Western Pacific WHO Forum Discusses "triple billion" Targets
Director, Michele Rumsey of the World Health Organization Collaborating Centre for Nursing, Midwifery and Health Development at University of Technology Sydney attended the WHO regional forum for health in Vietnam in November 2018.
This strategic biennial forum brings together WHO Collaborating Centres from the region who are instrumental partners providing strategic support in implementing WHO’s mandate and programmes. This is the third forum of its kind following WHO wanting to maximise Collaborating Centres contribution by ensuring alignment between their work and WHO priorities.
This third regional forum built on the progress made in previous forums and focussed on WHO’s Thirteenth General Programme of Work, 2019–2023 (GPW 13) which clearly defines the “triple billion” targets: 1 billion more people with health coverage, 1 billion more people protected from health emergencies, and 1 billion more people enjoying better health and well-being.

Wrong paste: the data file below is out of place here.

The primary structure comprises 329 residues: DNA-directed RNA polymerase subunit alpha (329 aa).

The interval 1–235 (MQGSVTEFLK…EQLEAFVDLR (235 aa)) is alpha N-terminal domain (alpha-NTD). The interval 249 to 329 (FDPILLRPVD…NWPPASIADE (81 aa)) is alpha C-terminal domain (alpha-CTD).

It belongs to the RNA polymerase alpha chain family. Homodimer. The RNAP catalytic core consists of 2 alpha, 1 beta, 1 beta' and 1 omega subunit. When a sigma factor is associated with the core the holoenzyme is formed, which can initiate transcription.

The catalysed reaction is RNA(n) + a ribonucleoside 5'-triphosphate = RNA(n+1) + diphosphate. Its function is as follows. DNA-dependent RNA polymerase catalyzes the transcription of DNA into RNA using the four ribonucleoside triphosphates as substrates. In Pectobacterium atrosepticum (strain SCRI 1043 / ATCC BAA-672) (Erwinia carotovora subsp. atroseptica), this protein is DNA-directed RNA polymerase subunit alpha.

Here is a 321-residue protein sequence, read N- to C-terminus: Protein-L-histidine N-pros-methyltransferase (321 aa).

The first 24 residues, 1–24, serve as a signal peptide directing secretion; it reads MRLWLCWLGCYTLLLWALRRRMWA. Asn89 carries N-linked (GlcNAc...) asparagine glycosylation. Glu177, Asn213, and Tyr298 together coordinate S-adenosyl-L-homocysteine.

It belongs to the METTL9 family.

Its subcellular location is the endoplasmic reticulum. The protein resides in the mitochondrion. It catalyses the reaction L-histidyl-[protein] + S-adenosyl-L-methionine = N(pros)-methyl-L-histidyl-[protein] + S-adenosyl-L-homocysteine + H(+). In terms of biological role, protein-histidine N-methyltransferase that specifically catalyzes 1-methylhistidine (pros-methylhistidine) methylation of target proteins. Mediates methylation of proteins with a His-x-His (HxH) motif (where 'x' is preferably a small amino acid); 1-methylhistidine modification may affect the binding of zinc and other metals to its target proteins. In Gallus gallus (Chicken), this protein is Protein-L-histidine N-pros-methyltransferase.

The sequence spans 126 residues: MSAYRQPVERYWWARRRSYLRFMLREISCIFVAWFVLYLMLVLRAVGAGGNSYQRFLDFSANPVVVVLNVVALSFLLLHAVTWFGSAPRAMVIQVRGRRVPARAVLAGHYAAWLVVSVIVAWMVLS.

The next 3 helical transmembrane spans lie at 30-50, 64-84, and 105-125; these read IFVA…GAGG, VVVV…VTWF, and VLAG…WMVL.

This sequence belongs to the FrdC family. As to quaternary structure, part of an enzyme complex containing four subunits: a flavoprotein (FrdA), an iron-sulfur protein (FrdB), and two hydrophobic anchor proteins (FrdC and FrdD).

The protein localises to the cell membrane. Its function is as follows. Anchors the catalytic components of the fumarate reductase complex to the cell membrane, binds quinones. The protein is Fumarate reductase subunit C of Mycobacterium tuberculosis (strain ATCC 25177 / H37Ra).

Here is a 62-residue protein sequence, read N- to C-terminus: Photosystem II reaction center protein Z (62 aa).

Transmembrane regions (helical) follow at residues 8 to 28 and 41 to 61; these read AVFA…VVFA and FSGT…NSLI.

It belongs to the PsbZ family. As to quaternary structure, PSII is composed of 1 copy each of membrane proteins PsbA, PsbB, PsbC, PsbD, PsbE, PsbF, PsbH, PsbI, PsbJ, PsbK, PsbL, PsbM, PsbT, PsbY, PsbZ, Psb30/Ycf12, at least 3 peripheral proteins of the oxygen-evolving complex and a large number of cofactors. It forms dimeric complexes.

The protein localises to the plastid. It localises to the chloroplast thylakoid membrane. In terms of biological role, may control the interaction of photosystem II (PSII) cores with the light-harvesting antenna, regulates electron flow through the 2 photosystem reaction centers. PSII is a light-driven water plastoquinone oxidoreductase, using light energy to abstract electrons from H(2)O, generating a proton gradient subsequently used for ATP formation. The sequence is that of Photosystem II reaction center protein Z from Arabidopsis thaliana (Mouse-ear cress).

Further discussion was held on how the WHO Collaborating Centres can meet country needs and deliver results at the country level, along with future opportunities for collaboration between WHO and the WHO Collaborating Centres.
In line with this focus, a sub group on human resources for health discussed the development of two important reports– The State of the World’s Nursing Report and the State of the World’s Midwifery 2020 report – which are underway and will require any relevant input throughout 2019. The aim of these reports is to drive investment into nursing and midwifery workforces to help achieve universal health coverage and the Sustainable Development Goals. The reports will inform policy dialogue and strengthen nursing and midwifery. Data to inform the reports will be collected via National health Workforce Accounts, Government Chief Nursing and Midwifery Officers, regulators, associations, non-governmental organisations, education institutes and WHO Collaborating Centres.
Strategic events such as these are an effective way for the WHO Collaborating Centre at UTS to maintain professional relationships within the region; remain informed of current strategies and issues; and advocate for the nursing and midwifery health workforces.